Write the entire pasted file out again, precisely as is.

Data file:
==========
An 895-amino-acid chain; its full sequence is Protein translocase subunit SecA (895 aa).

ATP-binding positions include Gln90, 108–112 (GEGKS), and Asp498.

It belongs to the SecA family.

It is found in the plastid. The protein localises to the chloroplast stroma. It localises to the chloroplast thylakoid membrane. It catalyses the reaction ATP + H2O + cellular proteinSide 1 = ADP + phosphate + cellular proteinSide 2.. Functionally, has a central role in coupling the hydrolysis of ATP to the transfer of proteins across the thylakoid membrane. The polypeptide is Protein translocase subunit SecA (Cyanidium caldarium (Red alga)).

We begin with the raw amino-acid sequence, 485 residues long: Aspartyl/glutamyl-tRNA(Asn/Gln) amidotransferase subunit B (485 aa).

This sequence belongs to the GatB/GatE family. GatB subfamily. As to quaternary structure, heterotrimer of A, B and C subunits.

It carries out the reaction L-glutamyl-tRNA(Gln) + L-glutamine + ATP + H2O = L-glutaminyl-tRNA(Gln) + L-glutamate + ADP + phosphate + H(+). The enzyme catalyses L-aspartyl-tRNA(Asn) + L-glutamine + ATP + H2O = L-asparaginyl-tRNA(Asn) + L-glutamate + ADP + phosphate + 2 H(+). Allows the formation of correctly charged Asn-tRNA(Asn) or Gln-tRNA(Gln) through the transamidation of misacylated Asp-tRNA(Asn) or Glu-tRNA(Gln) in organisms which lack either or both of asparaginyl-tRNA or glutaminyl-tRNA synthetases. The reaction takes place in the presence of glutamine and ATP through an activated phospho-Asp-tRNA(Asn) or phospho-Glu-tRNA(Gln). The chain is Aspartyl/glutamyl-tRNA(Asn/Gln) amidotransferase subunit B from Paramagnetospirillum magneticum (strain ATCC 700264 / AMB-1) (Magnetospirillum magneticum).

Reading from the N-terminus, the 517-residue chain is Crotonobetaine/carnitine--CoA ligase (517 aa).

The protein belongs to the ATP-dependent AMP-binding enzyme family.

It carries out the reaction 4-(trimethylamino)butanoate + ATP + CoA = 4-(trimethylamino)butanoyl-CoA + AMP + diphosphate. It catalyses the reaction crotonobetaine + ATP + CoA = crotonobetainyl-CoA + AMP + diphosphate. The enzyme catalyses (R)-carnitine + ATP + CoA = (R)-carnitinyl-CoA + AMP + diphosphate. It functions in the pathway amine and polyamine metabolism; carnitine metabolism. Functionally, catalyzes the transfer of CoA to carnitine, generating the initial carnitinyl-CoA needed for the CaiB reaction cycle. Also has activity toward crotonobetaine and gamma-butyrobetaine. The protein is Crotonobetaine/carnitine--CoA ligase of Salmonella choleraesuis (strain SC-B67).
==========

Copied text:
An 895-amino-acid chain; its full sequence is Protein translocase subunit SecA (895 aa).

ATP-binding positions include Gln90, 108–112 (GEGKS), and Asp498.

It belongs to the SecA family.

It is found in the plastid. The protein localises to the chloroplast stroma. It localises to the chloroplast thylakoid membrane. It catalyses the reaction ATP + H2O + cellular proteinSide 1 = ADP + phosphate + cellular proteinSide 2.. Functionally, has a central role in coupling the hydrolysis of ATP to the transfer of proteins across the thylakoid membrane. The polypeptide is Protein translocase subunit SecA (Cyanidium caldarium (Red alga)).

We begin with the raw amino-acid sequence, 485 residues long: Aspartyl/glutamyl-tRNA(Asn/Gln) amidotransferase subunit B (485 aa).

This sequence belongs to the GatB/GatE family. GatB subfamily. As to quaternary structure, heterotrimer of A, B and C subunits.

It carries out the reaction L-glutamyl-tRNA(Gln) + L-glutamine + ATP + H2O = L-glutaminyl-tRNA(Gln) + L-glutamate + ADP + phosphate + H(+). The enzyme catalyses L-aspartyl-tRNA(Asn) + L-glutamine + ATP + H2O = L-asparaginyl-tRNA(Asn) + L-glutamate + ADP + phosphate + 2 H(+). Allows the formation of correctly charged Asn-tRNA(Asn) or Gln-tRNA(Gln) through the transamidation of misacylated Asp-tRNA(Asn) or Glu-tRNA(Gln) in organisms which lack either or both of asparaginyl-tRNA or glutaminyl-tRNA synthetases. The reaction takes place in the presence of glutamine and ATP through an activated phospho-Asp-tRNA(Asn) or phospho-Glu-tRNA(Gln). The chain is Aspartyl/glutamyl-tRNA(Asn/Gln) amidotransferase subunit B from Paramagnetospirillum magneticum (strain ATCC 700264 / AMB-1) (Magnetospirillum magneticum).

Reading from the N-terminus, the 517-residue chain is Crotonobetaine/carnitine--CoA ligase (517 aa).

The protein belongs to the ATP-dependent AMP-binding enzyme family.

It carries out the reaction 4-(trimethylamino)butanoate + ATP + CoA = 4-(trimethylamino)butanoyl-CoA + AMP + diphosphate. It catalyses the reaction crotonobetaine + ATP + CoA = crotonobetainyl-CoA + AMP + diphosphate. The enzyme catalyses (R)-carnitine + ATP + CoA = (R)-carnitinyl-CoA + AMP + diphosphate. It functions in the pathway amine and polyamine metabolism; carnitine metabolism. Functionally, catalyzes the transfer of CoA to carnitine, generating the initial carnitinyl-CoA needed for the CaiB reaction cycle. Also has activity toward crotonobetaine and gamma-butyrobetaine. The protein is Crotonobetaine/carnitine--CoA ligase of Salmonella choleraesuis (strain SC-B67).